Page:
GOP Leader Kevin McCarthy tried to play his partisan cards — and just folded

Just what passes as Republican ideology other than saying “No” has become massively unclear

Published March 29, 2021 5:19PM (EDT)

Kevin McCarthy   (Getty/Jim Watson)
Kevin McCarthy (Getty/Jim Watson)

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There was another skirmish on the floors of Congress this week that made no sense other than the endless outpouring of partisanship.

This time it was a vote forced by Republican Minority Leader Kevin McCarthy (R-Calif.), to drop Rep. Eric Swalwell, a Democrat from California, from the House Intelligence Committee. The conflict was about allegations that a Chinese spy had raised funds for Swalwell's congressional campaign  in 2015. The measure lost, with all Democrats and Republicans voting on party lines.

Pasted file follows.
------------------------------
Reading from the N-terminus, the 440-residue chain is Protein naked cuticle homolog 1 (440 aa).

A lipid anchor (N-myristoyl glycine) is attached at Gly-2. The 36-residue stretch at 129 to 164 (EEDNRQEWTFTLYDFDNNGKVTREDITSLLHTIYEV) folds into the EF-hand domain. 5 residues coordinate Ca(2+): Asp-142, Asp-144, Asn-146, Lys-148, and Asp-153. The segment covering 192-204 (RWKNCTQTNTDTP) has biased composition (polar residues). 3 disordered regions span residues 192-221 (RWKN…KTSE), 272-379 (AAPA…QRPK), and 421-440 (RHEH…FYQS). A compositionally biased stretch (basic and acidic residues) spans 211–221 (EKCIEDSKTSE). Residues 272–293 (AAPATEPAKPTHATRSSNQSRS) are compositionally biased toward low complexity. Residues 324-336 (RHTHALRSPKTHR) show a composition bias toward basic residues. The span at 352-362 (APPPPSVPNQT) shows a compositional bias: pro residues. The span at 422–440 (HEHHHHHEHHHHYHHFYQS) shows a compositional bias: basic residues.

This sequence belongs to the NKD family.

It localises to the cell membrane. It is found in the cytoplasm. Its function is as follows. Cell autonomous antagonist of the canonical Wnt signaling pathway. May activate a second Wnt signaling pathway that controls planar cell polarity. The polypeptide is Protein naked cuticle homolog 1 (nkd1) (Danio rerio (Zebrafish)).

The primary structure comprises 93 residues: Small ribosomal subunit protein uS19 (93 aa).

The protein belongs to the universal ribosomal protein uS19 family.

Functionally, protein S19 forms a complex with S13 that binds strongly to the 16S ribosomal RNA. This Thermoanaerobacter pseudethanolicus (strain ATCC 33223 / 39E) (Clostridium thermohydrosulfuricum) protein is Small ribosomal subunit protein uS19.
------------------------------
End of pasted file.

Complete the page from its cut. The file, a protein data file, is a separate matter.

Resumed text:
It's not a vote that would change anything. Speaker Nancy Pelosi would appoint a potential replacement.

Apart from the idea that it was a futile effort if you are the minority party, it was simply a partisan slap that follows the pattern of knocking the other guy.

But in this case, the underlying thought – that a foreign power is trying to have an influence on choosing our leadership – struck as particularly galling. Remember we just had that declassified national security assessment that Russia, and to a lesser degree, Iran, had a huge campaign under way to use our legislators and members of the Donald Trump campaign team to funnel disinformation to the American public.

Those figures include Sen. Ron Johnson (R-Wis.), who openly talked loudly about information fed him by an identified Russian agent Andrei Derkach, a Ukrainian lawmaker, and Rep. Devin Nunes (R-Calif.), the ranking minority Intelligence Committee member, for work to spread disinformation about then-candidate Joe Biden and family. Both Johnson, who also has repeatedly offered his racist defense of the Jan. 6 attack on the U.S. Capitol, and Nunes, who has opposed Biden's certification as president, remain active in their public damnations on behalf of Trump.